I had just begun my career as a librarian at the Amon Carter Museum in 1979 when my boss, Nancy Wynne, asked me to take care of a distinguished colleague of hers who wanted to visit the library. She explained that she was an active member of the then relatively-new ARLIS/NA, a group I knew about but had not yet participated in. Being painfully young and somewhat naive, I expected that this visitor would not require a lot of energy and would be quite content with the basic tour. Well, the minute the door opened and in swept Lois Jones, I knew that I was in for a breakneck romp through the collection. I hesitate to call her visit a sacking of the formidable resources of the Amon Carter, but it did look and feel as though a tornado had swept through--but she left with the knowledge that her visit had converted one young art librarian into an admirer for life.
I tell this story as a metaphor for the incredible energy that permeates the life and career of this year's recipient of the ARLIS/NA Distinguished Service Award, Dr. Lois Swan Jones. For it's true that everything that Lois tackles is done with her characteristic vigor, intelligence, good humor, and charm. Lois has distinguished herself as a leader in three arenas: as a professor of art history; as an author of the standard work on art information research methods; and as a mentor to a generation of art information specialists. Her willingness to share all that she has is reflected in her personal life as well. In addition to her two sons, Preston and Jeffrey, she has two granddaughters. And those of us who have known Lois for a long time remember the devotion she showed to her parents and neighbors. In addition, she has somehow found the time to travel to Europe each year for the last 31 years, adding to her formidable collection of visual resources which have been the source of her numerous slide and video presentations.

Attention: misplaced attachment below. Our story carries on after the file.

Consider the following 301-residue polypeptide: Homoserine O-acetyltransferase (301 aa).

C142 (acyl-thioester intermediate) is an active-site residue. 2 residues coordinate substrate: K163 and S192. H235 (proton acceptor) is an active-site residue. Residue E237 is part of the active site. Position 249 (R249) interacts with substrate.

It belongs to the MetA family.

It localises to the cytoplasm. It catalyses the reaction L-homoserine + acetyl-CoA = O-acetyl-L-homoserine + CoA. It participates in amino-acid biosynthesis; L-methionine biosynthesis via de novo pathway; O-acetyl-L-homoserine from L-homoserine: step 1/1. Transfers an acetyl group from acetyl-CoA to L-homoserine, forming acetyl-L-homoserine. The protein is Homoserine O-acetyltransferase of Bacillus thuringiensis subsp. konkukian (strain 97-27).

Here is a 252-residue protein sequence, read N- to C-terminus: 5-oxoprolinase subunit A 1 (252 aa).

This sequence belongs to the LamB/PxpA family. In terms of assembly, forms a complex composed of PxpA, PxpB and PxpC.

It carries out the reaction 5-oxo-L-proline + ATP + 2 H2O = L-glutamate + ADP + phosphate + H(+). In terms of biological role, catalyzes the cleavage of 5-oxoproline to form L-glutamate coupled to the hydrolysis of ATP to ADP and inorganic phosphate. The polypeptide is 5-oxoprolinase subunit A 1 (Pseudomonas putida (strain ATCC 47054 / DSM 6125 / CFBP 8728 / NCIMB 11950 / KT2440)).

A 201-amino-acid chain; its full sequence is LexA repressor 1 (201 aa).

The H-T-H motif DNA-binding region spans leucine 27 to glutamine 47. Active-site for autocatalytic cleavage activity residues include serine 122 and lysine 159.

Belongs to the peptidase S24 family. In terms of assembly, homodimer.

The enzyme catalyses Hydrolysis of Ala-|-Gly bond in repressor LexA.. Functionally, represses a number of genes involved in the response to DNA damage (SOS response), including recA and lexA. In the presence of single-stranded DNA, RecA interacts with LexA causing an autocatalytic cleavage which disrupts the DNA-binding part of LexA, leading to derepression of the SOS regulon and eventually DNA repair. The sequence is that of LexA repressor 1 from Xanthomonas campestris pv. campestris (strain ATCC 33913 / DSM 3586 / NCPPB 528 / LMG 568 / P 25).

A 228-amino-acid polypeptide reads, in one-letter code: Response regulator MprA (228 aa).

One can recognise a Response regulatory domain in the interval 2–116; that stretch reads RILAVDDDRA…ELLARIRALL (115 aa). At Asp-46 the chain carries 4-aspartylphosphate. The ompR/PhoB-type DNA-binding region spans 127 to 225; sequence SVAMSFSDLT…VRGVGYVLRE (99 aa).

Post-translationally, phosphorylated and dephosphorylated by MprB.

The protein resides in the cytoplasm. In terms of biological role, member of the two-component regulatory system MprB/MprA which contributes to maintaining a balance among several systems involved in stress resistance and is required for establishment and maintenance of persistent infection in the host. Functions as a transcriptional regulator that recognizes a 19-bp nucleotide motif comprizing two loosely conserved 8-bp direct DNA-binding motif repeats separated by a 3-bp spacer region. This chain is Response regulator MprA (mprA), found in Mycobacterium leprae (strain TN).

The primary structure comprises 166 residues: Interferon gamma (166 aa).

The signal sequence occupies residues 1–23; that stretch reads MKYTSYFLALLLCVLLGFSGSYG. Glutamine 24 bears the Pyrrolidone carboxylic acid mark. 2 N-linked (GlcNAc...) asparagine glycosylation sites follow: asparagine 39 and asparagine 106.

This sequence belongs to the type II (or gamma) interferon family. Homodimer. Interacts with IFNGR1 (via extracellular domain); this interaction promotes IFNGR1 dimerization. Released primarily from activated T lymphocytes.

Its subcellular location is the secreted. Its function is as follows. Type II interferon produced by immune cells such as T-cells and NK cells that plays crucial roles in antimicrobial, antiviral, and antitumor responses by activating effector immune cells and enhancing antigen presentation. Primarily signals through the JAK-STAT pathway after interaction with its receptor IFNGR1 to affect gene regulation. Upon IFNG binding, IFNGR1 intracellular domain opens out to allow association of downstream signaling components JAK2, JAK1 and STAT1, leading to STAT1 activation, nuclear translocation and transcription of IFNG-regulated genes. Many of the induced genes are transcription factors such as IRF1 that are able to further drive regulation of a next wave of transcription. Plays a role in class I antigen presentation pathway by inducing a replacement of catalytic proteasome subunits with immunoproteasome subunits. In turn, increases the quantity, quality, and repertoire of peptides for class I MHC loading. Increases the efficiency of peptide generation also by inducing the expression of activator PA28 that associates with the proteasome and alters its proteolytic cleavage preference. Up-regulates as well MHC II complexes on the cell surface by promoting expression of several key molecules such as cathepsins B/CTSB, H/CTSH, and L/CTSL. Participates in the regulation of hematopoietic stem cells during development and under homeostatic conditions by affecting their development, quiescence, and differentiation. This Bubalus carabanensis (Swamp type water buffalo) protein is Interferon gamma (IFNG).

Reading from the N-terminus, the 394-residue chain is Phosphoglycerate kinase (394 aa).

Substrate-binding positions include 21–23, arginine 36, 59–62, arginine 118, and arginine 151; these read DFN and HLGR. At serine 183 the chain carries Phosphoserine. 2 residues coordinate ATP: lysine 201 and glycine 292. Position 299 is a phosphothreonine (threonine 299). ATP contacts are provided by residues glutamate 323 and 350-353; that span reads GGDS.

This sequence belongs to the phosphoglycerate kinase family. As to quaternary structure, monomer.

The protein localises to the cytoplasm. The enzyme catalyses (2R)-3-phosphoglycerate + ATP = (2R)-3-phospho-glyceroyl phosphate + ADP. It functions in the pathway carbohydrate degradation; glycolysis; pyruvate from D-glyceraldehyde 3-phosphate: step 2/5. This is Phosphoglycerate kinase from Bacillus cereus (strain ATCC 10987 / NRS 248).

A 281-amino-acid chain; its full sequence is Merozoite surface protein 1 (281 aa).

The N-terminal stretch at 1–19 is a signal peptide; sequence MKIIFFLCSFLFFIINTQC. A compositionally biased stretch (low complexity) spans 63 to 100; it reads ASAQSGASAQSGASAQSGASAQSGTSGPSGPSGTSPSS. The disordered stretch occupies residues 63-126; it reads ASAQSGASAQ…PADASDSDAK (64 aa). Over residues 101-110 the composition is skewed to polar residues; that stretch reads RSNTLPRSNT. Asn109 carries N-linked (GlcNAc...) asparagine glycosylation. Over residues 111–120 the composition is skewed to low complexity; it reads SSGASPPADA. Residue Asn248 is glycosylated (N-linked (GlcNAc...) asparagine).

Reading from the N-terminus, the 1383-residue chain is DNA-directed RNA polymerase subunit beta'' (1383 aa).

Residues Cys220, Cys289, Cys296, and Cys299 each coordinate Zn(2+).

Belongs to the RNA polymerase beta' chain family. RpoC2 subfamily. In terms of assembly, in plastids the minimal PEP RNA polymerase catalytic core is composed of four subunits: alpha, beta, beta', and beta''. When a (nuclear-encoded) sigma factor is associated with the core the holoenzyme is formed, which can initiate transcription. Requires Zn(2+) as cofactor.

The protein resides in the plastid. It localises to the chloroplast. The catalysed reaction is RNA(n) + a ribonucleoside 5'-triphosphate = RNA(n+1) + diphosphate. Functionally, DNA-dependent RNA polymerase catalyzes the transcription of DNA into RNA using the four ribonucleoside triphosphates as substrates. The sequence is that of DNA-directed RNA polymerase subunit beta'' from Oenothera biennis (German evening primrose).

Lois' energy (and her red hair) continues to propel her forward at a time when many would be content to reflect on their life, for she has "drunk deep at the well." Yet, she continues her quest for new ways of looking at art information. But this 25th anniversary conference of ARLIS/NA allows us to look back and reflect--therefore, it is entirely appropriate for us to recognize someone who has been there during the formative times--and, as Philip Pacey has said, has been a partner with us in the development of arts information--please join me in welcoming a very great lady, Lois Swan Jones.
Milan R. Hughston
Amon Carter Museum